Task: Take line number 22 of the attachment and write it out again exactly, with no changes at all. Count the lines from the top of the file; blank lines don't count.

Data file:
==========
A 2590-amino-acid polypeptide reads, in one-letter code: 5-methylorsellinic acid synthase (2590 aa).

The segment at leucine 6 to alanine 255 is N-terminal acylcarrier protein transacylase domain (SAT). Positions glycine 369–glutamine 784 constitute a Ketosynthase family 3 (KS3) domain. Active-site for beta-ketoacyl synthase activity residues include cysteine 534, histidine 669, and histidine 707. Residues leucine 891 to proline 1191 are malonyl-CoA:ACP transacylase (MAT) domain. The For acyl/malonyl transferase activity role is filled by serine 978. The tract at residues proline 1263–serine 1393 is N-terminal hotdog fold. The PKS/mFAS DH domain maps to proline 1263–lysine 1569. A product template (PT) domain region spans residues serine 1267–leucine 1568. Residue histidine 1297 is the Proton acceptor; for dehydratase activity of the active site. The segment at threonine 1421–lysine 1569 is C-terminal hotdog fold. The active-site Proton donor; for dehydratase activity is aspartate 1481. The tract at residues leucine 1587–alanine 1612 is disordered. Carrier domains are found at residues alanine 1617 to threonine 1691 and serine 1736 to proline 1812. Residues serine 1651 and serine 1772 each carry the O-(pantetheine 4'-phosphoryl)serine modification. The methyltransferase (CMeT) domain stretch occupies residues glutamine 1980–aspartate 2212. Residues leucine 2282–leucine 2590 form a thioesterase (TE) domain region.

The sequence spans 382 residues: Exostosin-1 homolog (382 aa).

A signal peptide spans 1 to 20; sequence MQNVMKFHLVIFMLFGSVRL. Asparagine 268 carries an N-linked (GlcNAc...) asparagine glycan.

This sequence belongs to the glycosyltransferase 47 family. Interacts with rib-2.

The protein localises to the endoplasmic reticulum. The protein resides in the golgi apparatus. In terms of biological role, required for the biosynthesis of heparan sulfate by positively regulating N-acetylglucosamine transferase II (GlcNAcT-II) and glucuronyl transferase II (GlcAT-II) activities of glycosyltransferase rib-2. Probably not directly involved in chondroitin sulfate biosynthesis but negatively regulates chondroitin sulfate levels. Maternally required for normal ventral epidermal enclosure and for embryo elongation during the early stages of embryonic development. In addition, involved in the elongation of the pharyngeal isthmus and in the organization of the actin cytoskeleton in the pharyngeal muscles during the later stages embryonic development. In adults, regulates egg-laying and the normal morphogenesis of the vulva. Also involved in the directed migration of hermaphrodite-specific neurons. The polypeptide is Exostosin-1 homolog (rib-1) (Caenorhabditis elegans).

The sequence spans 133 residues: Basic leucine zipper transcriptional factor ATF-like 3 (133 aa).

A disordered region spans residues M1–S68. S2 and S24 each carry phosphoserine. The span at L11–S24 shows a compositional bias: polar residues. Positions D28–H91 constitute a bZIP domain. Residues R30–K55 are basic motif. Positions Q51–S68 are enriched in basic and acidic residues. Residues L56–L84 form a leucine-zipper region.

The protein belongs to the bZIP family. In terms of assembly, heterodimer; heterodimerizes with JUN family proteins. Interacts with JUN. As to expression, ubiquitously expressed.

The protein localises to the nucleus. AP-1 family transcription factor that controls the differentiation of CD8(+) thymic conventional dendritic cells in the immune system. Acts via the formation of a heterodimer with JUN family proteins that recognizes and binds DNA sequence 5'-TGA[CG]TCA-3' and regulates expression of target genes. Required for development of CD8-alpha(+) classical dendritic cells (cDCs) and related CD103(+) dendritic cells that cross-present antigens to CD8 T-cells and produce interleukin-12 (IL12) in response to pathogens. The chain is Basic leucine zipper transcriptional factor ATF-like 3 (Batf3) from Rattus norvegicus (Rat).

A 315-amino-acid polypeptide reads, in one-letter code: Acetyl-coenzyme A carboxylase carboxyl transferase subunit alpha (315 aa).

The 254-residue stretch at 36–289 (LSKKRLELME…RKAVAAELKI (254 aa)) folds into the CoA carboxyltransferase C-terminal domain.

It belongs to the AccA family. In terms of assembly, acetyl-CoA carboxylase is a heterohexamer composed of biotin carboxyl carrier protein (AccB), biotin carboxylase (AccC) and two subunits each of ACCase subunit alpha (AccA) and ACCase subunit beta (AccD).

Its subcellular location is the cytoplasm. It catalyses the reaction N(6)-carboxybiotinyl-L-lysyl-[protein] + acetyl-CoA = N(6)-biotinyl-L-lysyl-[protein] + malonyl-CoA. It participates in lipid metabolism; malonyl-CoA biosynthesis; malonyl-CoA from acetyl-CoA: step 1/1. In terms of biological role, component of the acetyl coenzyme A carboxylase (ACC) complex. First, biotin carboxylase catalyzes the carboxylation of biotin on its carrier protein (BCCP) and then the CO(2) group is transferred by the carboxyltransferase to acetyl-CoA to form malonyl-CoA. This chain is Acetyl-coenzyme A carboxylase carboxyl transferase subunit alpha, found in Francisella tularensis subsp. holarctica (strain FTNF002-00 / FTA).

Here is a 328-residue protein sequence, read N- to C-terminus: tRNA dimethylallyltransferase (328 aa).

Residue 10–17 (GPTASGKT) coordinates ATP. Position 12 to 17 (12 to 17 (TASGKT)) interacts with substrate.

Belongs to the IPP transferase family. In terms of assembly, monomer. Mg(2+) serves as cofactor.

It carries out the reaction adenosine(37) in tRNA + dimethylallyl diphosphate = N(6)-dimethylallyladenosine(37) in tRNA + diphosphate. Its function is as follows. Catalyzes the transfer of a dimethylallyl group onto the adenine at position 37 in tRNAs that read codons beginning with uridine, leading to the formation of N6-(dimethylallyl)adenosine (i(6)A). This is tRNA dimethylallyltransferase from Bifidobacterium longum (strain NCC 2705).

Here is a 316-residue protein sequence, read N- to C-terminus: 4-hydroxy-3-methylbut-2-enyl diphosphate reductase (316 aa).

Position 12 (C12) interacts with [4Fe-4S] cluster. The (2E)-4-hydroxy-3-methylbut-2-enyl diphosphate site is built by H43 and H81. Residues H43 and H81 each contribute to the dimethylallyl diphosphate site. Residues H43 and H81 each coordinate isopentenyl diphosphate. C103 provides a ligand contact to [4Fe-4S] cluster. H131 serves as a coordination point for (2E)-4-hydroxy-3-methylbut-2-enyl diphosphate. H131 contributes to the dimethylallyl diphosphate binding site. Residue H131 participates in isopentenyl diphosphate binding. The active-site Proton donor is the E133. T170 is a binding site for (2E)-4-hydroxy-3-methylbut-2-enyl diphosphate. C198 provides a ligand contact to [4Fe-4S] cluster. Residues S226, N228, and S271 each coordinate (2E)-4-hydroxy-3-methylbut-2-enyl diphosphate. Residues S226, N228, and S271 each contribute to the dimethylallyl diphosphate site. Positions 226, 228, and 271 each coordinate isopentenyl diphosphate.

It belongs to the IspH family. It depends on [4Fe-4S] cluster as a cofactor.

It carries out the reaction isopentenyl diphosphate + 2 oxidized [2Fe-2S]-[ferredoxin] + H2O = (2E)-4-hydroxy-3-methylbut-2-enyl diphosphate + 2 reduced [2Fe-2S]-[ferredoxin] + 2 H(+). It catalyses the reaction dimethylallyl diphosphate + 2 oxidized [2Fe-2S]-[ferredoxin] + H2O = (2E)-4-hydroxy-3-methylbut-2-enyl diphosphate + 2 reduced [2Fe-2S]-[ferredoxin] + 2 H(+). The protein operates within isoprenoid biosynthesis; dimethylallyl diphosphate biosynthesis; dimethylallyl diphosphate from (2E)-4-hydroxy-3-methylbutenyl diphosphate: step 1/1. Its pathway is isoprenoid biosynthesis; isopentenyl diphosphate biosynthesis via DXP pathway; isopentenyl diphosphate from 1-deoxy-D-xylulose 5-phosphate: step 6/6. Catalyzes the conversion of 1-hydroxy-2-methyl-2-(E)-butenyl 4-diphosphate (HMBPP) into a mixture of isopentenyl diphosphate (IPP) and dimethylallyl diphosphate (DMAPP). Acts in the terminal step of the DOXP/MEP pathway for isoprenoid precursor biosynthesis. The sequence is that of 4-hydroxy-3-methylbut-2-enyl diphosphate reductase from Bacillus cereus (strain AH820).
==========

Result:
It carries out the reaction isopentenyl diphosphate + 2 oxidized [2Fe-2S]-[ferredoxin] + H2O = (2E)-4-hydroxy-3-methylbut-2-enyl diphosphate + 2 reduced [2Fe-2S]-[ferredoxin] + 2 H(+). It catalyses the reaction dimethylallyl diphosphate + 2 oxidized [2Fe-2S]-[ferredoxin] + H2O = (2E)-4-hydroxy-3-methylbut-2-enyl diphosphate + 2 reduced [2Fe-2S]-[ferredoxin] + 2 H(+). The protein operates within isoprenoid biosynthesis; dimethylallyl diphosphate biosynthesis; dimethylallyl diphosphate from (2E)-4-hydroxy-3-methylbutenyl diphosphate: step 1/1. Its pathway is isoprenoid biosynthesis; isopentenyl diphosphate biosynthesis via DXP pathway; isopentenyl diphosphate from 1-deoxy-D-xylulose 5-phosphate: step 6/6. Catalyzes the conversion of 1-hydroxy-2-methyl-2-(E)-butenyl 4-diphosphate (HMBPP) into a mixture of isopentenyl diphosphate (IPP) and dimethylallyl diphosphate (DMAPP). Acts in the terminal step of the DOXP/MEP pathway for isoprenoid precursor biosynthesis. The sequence is that of 4-hydroxy-3-methylbut-2-enyl diphosphate reductase from Bacillus cereus (strain AH820).